Engineering for change (E4C) reports about the publication of two new peer-reviewed journals dedicated to the use of technology in developing countries. Both are freely accessible online and may be of interest to Low-tech and No Tech Magazine readers.
Demand, a publication of the American Society of Mechanical Engineers (ASME), was launched in December 2013. It mixes case studies, stories and original reports from leaders in the sector’s fields. In the first edition, the US engineering professors Nathan Johnson at Arizona State University and Kenneth Bryden at Iowa State University place pieces in the unused cookstove puzzle with their own research in rural Mali. Other notable topics include low-cost and rugged wheelchair design, remote sensors for project evaluation, smokehoods reimagined to fight indoor air pollution and funding for social innovators. Read more about the launch of the new magazine.
The Journal of Humanitarian Engineering (JHE) was launched in May 2012. Two volumes have been published so far, and a third is on the way. The magazine, which is published by the Engineers Without Borders Institute in Melbourne, Australia, presents outcomes of research and field experiences at the intersection of technology and community development. “One of the wishes we’ve heard from experts in humanitarian design and engineering is for academia to keep pace with the rising interest in the field. Appropriate technology design and the invention of new devices, tools and infrastructure for use in regions with few resources has apparently had trouble gaining recognition in major universities. With a few notable exceptions, formal academic programs in appropriate technologies are rare, and academics have few outlets to publish their research. The JHE aims to fill this gap.” Read more about the initiative.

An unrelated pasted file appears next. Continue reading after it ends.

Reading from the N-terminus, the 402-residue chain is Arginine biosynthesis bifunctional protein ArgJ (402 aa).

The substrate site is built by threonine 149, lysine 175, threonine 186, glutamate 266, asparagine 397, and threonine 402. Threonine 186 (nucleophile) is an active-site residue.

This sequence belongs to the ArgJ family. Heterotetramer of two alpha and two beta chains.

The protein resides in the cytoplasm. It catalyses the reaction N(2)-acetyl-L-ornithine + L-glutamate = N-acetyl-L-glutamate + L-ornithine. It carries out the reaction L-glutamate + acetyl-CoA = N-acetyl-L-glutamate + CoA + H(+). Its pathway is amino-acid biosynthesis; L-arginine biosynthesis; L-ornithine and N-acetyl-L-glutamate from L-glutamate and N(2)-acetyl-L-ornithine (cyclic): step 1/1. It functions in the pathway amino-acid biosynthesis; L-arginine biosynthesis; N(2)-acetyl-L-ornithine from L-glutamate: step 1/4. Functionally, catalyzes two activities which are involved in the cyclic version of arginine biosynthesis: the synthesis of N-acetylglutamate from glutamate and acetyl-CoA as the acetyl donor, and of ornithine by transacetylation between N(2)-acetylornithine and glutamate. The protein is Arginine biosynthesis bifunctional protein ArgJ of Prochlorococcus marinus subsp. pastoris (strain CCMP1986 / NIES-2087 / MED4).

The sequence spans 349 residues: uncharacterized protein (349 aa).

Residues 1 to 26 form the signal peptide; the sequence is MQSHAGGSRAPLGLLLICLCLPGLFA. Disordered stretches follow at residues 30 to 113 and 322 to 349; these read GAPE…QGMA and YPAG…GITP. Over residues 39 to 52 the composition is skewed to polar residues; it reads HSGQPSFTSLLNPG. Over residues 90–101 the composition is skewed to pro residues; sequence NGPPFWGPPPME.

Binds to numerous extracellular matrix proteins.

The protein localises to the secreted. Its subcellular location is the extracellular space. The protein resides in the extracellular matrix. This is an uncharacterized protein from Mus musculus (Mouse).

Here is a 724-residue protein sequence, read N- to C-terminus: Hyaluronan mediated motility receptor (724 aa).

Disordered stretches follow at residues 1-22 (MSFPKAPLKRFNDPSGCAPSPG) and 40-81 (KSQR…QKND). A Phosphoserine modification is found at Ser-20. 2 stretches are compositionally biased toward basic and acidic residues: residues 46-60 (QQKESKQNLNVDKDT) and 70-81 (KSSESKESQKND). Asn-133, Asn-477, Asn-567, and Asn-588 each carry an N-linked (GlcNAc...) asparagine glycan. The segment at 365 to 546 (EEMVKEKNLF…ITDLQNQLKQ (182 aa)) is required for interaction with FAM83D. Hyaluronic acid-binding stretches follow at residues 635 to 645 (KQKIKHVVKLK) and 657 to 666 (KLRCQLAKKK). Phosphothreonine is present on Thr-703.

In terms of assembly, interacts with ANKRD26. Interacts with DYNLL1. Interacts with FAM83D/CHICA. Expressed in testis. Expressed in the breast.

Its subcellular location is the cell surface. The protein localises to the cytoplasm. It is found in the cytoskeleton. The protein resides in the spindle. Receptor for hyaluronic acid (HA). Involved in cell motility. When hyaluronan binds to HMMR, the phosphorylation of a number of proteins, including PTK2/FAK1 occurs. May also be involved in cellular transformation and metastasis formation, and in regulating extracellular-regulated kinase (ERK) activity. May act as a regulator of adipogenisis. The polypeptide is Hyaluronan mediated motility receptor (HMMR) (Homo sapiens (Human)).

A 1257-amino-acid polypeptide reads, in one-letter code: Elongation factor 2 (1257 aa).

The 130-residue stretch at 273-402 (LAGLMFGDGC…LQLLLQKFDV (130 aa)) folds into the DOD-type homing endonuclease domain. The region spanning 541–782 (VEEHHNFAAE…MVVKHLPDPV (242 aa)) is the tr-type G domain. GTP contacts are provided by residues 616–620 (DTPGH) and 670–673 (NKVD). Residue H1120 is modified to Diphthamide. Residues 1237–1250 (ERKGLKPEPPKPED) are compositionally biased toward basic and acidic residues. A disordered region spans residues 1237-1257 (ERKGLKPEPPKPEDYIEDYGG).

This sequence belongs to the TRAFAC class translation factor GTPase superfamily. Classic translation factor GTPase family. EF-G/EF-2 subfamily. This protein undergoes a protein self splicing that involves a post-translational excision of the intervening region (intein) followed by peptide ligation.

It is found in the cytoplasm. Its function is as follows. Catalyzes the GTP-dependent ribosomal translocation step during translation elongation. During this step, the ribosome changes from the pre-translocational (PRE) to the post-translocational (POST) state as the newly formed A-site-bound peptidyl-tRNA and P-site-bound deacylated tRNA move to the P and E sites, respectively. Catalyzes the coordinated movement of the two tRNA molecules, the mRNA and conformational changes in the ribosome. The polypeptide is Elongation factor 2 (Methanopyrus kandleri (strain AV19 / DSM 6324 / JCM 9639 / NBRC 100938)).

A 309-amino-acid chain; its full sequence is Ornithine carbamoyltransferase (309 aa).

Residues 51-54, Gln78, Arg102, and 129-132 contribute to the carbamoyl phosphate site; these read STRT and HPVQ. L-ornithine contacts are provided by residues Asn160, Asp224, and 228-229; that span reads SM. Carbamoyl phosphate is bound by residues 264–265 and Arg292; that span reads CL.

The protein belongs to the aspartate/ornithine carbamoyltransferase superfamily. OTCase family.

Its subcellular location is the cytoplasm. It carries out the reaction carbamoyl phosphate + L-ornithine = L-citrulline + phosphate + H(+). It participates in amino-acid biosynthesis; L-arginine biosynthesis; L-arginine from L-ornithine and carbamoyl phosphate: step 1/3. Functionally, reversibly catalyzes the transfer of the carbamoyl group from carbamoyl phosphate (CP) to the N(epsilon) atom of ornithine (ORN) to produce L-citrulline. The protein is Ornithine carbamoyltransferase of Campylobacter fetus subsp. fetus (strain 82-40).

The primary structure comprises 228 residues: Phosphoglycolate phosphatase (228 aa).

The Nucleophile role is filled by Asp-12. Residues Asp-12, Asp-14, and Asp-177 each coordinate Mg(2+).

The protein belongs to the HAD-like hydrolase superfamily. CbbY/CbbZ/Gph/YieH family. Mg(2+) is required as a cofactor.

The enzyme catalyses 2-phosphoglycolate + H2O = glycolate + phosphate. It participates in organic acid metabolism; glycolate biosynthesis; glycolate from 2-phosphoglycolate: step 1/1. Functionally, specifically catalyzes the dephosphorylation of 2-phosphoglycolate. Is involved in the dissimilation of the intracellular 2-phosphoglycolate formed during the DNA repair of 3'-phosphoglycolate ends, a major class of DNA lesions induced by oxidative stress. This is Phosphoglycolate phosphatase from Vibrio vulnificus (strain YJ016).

Demand and JHE join a growing library of publications that specialize in “global development technologies”. Appropriate Technology has been around since 2003, while Makeshift saw the light in 2011. These magazines have to be paid for. More publications and academic programs can be found here. Previously: How to make everything yourself: online low-tech resources.